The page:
One of the biggest factors is going to be ‘does your dog love it?’. If your dog is not a fan of certain meats it may not be worth trying to feed them instead of their preferred flavours. Often dogs prefer stronger smells as they do most of their tasting with their noses.
Not all pet owners can afford the luxury of a freshly caught salmon everyday to satisfy their pooch. You will find that meats such as wild caught tuna and salmon often are a lot more expensive than other meats. If you’re looking for a more cost-effective meat for Fido then choose something that’s poultry based like chicken or turkey.
The quality of the meat can often be more important than the type of meat when trying to pick the healthiest for your pet. Human grade or even free-range meats will usually be of higher quality and avoid those with added hormones or chemicals.
Healthiness and your dog’s specific needs
Obvioulsy a big factor is how healthy the meat is and we’ll explore more of that in this article. Its important to realise that some dogs, either because of their genetic build up or a medical condition, may be better suited to some meats compared to others. Dalmatians for example need meats with low levels of purine like white meats, while dogs with renal disease may benefit from lower phosphorous meats like red meats. Those dogs carrying a little extra lumber will do best on leaner meats. If your dog has an existing health condition, asking a vet or nutritionist can help avoid any difficulties.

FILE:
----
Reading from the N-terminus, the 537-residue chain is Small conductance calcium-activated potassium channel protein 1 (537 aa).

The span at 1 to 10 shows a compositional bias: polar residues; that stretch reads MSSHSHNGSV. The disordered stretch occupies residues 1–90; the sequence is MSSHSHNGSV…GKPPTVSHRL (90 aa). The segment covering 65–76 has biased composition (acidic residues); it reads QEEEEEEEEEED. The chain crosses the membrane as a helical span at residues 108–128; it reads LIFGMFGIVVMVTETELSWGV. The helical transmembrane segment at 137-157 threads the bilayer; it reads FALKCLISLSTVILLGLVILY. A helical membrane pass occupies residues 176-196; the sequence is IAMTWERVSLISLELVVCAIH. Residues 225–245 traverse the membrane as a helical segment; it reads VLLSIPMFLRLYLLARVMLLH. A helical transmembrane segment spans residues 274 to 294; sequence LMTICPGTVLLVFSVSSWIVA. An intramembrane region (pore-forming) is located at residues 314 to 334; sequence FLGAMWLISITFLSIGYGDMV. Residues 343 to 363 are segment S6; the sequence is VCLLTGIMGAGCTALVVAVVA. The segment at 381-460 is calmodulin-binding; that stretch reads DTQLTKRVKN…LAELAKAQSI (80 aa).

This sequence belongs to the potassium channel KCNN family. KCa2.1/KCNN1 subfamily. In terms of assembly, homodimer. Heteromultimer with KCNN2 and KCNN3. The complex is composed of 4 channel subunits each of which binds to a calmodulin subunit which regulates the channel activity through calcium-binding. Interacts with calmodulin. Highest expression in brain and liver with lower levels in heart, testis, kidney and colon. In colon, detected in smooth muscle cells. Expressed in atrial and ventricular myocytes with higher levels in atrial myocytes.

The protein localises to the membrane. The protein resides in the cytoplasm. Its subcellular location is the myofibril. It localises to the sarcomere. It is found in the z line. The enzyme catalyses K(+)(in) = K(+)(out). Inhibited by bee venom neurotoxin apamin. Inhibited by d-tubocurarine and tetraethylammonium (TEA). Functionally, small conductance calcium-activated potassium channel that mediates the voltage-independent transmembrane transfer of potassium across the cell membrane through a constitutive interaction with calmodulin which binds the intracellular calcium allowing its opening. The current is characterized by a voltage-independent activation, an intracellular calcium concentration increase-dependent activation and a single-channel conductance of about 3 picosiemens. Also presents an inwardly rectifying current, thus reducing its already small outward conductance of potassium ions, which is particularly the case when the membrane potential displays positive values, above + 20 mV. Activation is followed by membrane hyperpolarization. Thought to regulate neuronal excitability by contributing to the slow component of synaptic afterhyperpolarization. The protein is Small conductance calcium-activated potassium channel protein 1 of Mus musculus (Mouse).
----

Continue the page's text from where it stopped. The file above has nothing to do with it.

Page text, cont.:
Environment and ethics
You may consider the ethical and environmental impacts when thinking about which meat to feed your pet. Pescatarian pet owners for example will obviously favour fish while others may be concerned about overfishing of certain stocks and choose a farmed meat. In terms of environmental effects beef typically has a much larger footprint than chicken.
fish and salmon for dogs
Salmon, Tuna and Trout—these are perhaps one of the most commonly used fish based products in pets. And, why wouldn’t they be? Fish is not only an excellent source of protein but it is also low in fat, enriched with omega oils, and rich in vitamins and minerals. Because relatively few dogs are allergic to fish and its so high in omega 3s its also a great meat for hypoallergenic foods for dogs suffering from allergies.